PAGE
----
Here is the opinion in C’Hair v. District Court:
We note that Appellant does not provide any discussion of the U.S. Supreme Court’s decision in Adoptive Couple v. Baby Girl. In any event, however, we would agree with the reasoning of the Supreme Court and conclude that it applies with equal, if not greater, force in the present case. In this case, Appellant has not asserted that he has any Native American heritage that would qualify ARW as an “Indian child” under the ICWA. Rather, he claims that ARW “might be” an “Indian child” because ARW’s mother is “half Apache.” ARW’s mother, however, relinquished her parental responsibilities to Appellees soon after ARW’s birth, and she allowed them to exercise her custody and visitation rights after she was divorced from Appellant. Further, ARW’s mother consented to termination of her parental rights in the adoption proceedings. Accordingly, as in Adoptive Couple v. Baby Girl, the “breakup” of an Indian family would not be precipitated by the termination of Appellant’s parental rights. We find no error in the district court’s conclusion that the ICWA did not apply to the termination proceedings.
Wyoming Supreme Court decision.
Multiple ICWA issues, including applying ICWA to permanent guardianships, the shift from a temporary guardianship to a full or “plenary” guardianship, the requirements of a qualified expert witness, the ability of guardians to provide active efforts, and even a little existing Indian family doctrine in the qualifying of the expert witness.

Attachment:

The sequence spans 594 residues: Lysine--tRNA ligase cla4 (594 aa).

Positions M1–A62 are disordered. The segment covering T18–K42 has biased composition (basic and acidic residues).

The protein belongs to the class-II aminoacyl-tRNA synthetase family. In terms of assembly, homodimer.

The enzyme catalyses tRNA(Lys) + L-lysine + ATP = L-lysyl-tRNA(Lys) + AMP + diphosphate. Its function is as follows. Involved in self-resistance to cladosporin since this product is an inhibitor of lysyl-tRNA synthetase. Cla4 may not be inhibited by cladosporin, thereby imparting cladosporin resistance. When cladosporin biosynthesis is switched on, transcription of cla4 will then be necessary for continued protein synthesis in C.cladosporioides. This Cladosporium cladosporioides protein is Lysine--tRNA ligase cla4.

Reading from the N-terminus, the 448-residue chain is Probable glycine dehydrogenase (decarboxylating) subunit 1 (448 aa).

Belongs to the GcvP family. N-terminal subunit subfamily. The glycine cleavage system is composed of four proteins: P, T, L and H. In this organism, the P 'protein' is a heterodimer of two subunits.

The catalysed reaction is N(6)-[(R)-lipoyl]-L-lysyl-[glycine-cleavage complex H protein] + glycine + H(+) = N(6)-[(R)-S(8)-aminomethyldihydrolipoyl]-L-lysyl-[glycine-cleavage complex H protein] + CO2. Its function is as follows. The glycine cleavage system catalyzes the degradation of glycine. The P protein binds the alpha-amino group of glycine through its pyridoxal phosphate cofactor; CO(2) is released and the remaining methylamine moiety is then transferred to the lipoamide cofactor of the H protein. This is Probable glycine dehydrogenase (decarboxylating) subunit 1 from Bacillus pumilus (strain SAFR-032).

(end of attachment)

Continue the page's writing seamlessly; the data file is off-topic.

Here the opinion in In re KMO.
Several state courts have evaluated the equal protection argument in the context of the ICWA as compared with a state statute with a “clear and convincing” standard of proof. See, In re Application of Angus, 655 P.2d 208 (Ore. App. 1982), Knight v. State (In re MK.), 964 P.2d 241 (Okla. Civ. App. 1998); State v. Sonya L. (In re Phoenix L), 708 N.W.2d 786 (Neb. 2006). Those courts have applied the test articulated in Moe and concluded that there was no equal protection violation under the United States Constitution. See, e.g., Application of Angus, 655 P.2d at 213 (holding “the protection of the integrity of Indian families to be a permissible goal that is rationally tied to the fulfillment of Congress’ unique guardianship obligation toward the Indians.”). Mother provides no legal authority or cogent argument in support of her position that an equal protection violation has occurred. We follow the reasoning of the Oregon court in Application of Angus and hold that the different burdens of proof in the federal ICWA and Wyoming’s termination statute do not violate Mother’s constitutional right to equal protection under the law.
We’ll do two today, since these states have fewer cases. Wyoming is another state with no intermediate appellate court. Utah will be our first with an intermediate appellate court.
First, in Wyoming, tribal interests have a 20 percent win rate.
Second, in Utah, tribal interests have a 43 percent win rate.
Here are the Wyoming cases:
Here is the Wyoming Supreme Court’s decision in Coyler v. State Dept. of Transportation. This case contains a very nice review of the various state and federal cases involving the authority of tribal cops to detain non-Indians until state law enforcement arrives. An excerpt:
Viewing the facts of the instant case in the context of the law just recited, we must conclude that nothing occurred in the detention of the appellant to render his arrest unlawful. The appellant could not have been arrested and prosecuted within the tribal court system because he was not a tribal member. He could not have been arrested by the B.I.A. officer and prosecuted within the federal system because the DWUI offense was a State offense, making him subject to arrest and prosecution by the State. Despite the jurisdictional olio on the reservation, the law is clear that the appropriate action to be taken in circumstances such as those presented in this case is for the reservation officer to detain the appellant for formal arrest by a state officer. That is what happened.
Once again, a state court has been placed in the position of adjudicating Indian reservation boundaries in the context of of a criminal case.